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Board Development by Design: A Board-Savvy CEO Role
BY DOUG EADIE, Doug Eadie & Company
A couple of months ago, I was privileged to facilitate a “high-impact governing” work session for the Santa Clara Valley Transportation Authority in San Jose, CA, at which VTA General Manager and CEO Nuria Fernandez, her board of directors, and the executive team discussed significant advances in the rapidly changing field of public transportation governance and considered possible steps to strengthen the VTA board’s governing capacity. The session was aimed at taking an already excellent board to the next level of leadership.
This most recent experience traveling the board development road with a public transportation authority was fresh in my mind when I presented a program, “Board Development By Design,” at the APTA Transit Board Members Seminar in Cleveland on July 20. I’d like to share some thoughts with you based on these two recent experiences.
Before we get into the subject of board development in some detail, I’d like you to keep in mind a very important lesson I learned early in my career: A public transportation authority’s GM or CEO must be a leading participant—indeed, the prime mover—in fashioning a comprehensive plan for developing the board’s governing capacity. The reason why is pretty obvious. As part-time, unpaid volunteers who usually hold demanding full-time positions in the public or for-profit sectors in addition to their board role, public transportation board members are highly unlikely to have either the time or the in-depth knowledge to spearhead systematic board development.
I’ve learned this firsthand over the years in my work with a number of tremendously “board-savvy” public transportation CEOs, such as Mike Allegra of the Utah Transit Authority, Carm Basile of the Capital District Transportation Authority, Nuria Fernandez, and Susan Meyer at the Spokane Transit Authority, among others. There’s no question in my mind that the boards of these and many other authorities could not have gotten nearly as far without the leadership and support of CEOs who were strongly committed to strong board leadership and real experts in the rapidly changing field of public transportation governance.
A Word on Board Development
Beyond policy making, when a board governs—in partnership with its GM or CEO and executive team—it makes decisions about what you might call governing “products” (for example, adopting an updated values and vision statement or the annual operating plan and budget) and judgments about how the authority is doing—operationally and financially. So the fundamental purpose of board development is to strengthen your board’s capacity to make these decisions and judgments. At APTA’s Transit Board Members Seminar, I described three main components of a comprehensive board development plan:
1. Developing the people serving on the board, primarily by taking a systematic approach to strengthening their governing knowledge and skills;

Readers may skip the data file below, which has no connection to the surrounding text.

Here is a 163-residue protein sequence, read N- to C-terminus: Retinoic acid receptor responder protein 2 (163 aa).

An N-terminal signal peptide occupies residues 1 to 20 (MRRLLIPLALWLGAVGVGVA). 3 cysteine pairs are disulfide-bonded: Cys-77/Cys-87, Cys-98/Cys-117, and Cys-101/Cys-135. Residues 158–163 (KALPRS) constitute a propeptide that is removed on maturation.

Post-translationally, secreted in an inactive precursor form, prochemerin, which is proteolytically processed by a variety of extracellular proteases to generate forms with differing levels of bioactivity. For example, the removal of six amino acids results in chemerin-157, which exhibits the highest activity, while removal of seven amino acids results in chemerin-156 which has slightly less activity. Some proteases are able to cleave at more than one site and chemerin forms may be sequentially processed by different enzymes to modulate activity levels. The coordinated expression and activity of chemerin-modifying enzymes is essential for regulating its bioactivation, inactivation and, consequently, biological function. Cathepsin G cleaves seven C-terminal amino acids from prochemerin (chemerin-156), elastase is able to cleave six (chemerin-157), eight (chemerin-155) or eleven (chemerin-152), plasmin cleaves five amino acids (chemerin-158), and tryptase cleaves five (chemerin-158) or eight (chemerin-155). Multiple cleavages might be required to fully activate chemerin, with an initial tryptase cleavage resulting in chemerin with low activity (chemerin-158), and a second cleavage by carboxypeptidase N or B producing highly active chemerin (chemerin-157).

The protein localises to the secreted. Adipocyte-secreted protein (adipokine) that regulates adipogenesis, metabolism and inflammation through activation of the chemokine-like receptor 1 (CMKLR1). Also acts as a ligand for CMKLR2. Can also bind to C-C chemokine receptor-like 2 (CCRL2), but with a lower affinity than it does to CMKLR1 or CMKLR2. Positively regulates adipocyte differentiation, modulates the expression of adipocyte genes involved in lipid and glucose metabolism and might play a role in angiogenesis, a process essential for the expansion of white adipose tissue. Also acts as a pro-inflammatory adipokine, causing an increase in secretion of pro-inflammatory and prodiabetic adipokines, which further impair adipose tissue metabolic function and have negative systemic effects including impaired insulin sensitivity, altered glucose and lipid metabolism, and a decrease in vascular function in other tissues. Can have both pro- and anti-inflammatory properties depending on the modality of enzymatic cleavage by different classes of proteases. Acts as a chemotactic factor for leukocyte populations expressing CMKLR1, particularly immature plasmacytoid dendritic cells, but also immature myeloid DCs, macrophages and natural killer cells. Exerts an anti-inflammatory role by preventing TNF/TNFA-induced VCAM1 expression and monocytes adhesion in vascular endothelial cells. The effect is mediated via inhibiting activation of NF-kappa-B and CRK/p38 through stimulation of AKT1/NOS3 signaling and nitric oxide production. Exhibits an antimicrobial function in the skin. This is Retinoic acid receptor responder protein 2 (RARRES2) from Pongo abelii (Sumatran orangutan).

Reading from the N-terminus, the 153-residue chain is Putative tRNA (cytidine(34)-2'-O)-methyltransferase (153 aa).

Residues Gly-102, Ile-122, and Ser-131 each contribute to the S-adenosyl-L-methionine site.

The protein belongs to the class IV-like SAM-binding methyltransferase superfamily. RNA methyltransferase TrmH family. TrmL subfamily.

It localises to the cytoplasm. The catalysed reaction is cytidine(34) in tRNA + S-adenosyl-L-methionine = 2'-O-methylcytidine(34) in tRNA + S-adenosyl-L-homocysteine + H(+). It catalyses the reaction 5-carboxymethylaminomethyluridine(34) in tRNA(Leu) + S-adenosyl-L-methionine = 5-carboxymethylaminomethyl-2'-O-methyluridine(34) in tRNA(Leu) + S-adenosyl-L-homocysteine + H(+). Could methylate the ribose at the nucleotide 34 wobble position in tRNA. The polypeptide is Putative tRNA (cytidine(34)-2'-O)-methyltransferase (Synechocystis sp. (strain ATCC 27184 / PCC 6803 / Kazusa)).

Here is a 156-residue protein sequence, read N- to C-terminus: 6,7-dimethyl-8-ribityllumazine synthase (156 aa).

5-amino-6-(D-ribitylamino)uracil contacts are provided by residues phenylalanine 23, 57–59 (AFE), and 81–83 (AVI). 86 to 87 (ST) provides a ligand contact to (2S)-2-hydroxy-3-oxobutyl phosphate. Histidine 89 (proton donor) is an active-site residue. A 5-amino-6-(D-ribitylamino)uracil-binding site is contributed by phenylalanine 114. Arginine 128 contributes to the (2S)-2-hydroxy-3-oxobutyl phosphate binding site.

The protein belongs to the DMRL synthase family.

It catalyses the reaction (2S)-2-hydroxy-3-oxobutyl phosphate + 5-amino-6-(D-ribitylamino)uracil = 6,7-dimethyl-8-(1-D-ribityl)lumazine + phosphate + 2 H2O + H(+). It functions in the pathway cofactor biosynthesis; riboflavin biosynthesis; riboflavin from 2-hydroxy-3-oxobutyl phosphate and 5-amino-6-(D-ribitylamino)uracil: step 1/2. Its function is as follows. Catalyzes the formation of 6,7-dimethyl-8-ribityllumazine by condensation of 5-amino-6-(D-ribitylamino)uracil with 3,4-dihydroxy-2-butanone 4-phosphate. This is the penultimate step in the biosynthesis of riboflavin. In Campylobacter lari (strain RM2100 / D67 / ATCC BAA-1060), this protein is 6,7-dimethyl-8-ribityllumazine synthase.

2. Clarifying and updating the board’s governing role and functions; and
3. Fine-tuning the board’s governing structure (its standing committees).
A Powerful Planning Vehicle
One of the most powerful vehicles for fashioning a comprehensive board development plan, while also generating the kind of board ownership that fuels commitment to implementing the recommendations in the plan, is the retreat-driven design approach.
It makes good sense when an authority’s GM or CEO and board chair determine that intensive, early involvement of all board members will be critical to the ultimate success of the planning effort.
At the Transit Board Members Seminar, I described certain features that ensure the success of the retreat: Using a “retreat design committee” headed by the board chair and consisting of three to five other board members and the GM or CEO to develop the detailed retreat design: its concrete objectives (for example, to familiarize themselves with the key characteristics of high-functioning nonprofit boards; to identify issues in the form of opportunities to capitalize on these advances in strengthening the boards as a governing body); its structure (for example, that it is to include all board members and the whole executive team; that it will be a day-long session; that it will be professionally facilitated; and that it will use breakout groups); the full agenda; and the follow-through process;
* Employing breakout groups led by board members to ensure active board member involvement and thus to build a line of credit consisting of board member ownership and commitment; and
* Mapping out the follow-through process in detail to reassure skeptical board members that the retreat will ultimately be worth the time, effort, and money being committed to it. Drawing on the retreat, the facilitator typically prepares the comprehensive board development plan, which is reviewed, revised, and presented to the full board by the members of the retreat design committee.
Doug Eadie is author of The Board-Savvy CEO: Building a High-Impact Partnership With Your Board. He is also the author of a blog specifically for public transportation leaders.
This “Commentary” section features different points of view from various sources to enhance readers’ broad awareness of themes and views that affect public transportation.